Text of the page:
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First-Ever Car Race Held In Scenic Hilltop Towns In Sicily

Before Formula One, the “Targa Florio” became the very first sports car race that ever takes place in the world. The event that started in 1906 became a benchmark for car race enthusiasts. It is also famous around the world for its risky combination of high-powered thrills and picturesque rustic locations. While the event is no longer held like it used to, most Sicilians still hold a special place for it in their hearts.

Developed by Count Vincenzo Florio, together with Tour De France leader Henri Desgrange, its main objective was to combine serious motor racing with idyllic surroundings. Petrolicious illustrated Targa Florio as an event composed of powerful cars, risky curves, difficult ascents, skilled racers and business magnates, and intense energy.

From 1906 to 1977, the early car racers revved up their engines at the Madonie mountain range of Sicily. The 72-kilometer route includes plenty of tight corners and provided little protection for all the enthusiastic spectators. According to reports, hale bales served as makeshift guard rails, alongside several stone walls and other types of well-built private property.

Regarding the prize, Ferrari Magazine revealed that the winner of the race would get 50,000 lire and an art-nouveau number plate made by French designer Rene Lalique.

Each time the Targa Florio takes place, the villages in Sicily celebrate it like a national holiday. They used it as their time to relax and watch the racers pass by. The race spanned a single lap, but the racers needed to complete 60 laps before heading to the riskier terrain. Unlike today’s race car drivers who have the luxury of using tracks for practice, the Targa Florio racers need to be extra careful when swerving to prevent unfortunate accidents from happening, like bumping into passing humans and farm animals.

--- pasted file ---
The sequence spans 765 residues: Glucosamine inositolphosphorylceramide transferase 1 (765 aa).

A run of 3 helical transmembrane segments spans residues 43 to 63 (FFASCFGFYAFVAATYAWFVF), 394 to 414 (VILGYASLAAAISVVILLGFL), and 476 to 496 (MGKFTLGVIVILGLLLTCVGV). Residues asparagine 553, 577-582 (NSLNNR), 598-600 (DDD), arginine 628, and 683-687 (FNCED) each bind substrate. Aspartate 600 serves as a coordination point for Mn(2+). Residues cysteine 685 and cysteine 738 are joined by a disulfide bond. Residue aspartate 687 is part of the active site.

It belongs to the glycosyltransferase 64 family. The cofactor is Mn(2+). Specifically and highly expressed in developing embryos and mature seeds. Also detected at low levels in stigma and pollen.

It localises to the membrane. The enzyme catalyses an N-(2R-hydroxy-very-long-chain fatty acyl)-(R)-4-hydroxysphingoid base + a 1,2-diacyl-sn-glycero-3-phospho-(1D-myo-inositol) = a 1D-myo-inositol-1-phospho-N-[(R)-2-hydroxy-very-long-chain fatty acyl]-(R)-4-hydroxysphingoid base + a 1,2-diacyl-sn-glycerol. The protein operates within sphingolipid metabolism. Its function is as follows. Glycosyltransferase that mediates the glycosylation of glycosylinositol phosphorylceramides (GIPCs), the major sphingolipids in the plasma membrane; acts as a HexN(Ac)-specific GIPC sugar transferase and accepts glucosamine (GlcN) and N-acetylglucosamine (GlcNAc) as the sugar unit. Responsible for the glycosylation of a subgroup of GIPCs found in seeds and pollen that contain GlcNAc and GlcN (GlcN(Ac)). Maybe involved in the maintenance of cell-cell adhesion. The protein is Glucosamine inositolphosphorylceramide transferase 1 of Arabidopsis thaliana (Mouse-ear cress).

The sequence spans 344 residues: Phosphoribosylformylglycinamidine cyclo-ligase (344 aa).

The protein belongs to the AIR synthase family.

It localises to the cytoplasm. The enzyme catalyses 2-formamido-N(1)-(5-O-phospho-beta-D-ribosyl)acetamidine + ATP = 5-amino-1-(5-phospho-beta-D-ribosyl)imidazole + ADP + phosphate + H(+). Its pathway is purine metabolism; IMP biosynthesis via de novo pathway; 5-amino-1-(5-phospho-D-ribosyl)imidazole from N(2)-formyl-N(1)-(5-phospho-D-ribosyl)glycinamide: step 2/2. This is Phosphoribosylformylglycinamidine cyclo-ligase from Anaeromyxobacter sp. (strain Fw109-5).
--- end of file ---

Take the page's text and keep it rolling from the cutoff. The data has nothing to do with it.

Since this event took place on the island’s major roads, it has become an integral part of the Sicilian society. Most locals were glad to see the cars passing by their houses. Meanwhile, the competitors from different areas worldwide were also delighted to see the locals and the magnificent island. In one interview over the radio, timekeeper Gilbert Morley claimed that the event felt like racing inside extremely beautiful artwork.

The website Messy Nessy Chic also said that the race has an exceptional combination of the distinct smell of petrol and the local Sicilian flavors. The site also mentioned that it is very likely to see a race car driver get invited by a local family to get inside the house to try out their version of spaghetti if the car broke down in the middle of the road.

Italian race car driver Alessandro Cagno became the first champion of the Targa Florio. According to historical accounts, Cagno was very suitable for navigating the small Sicilian roads and trails’ tight tangles. He was also very lucky to have avoided a donkey that opted to wander off on the circuit.

Other notable car race figures who graced the event include Enzo Ferrari, Ferdinand Porsche, and Nino Vaccarella. The event was discontinued in 1973 after driver Gabriel Ciuti accidentally crashed into some audience.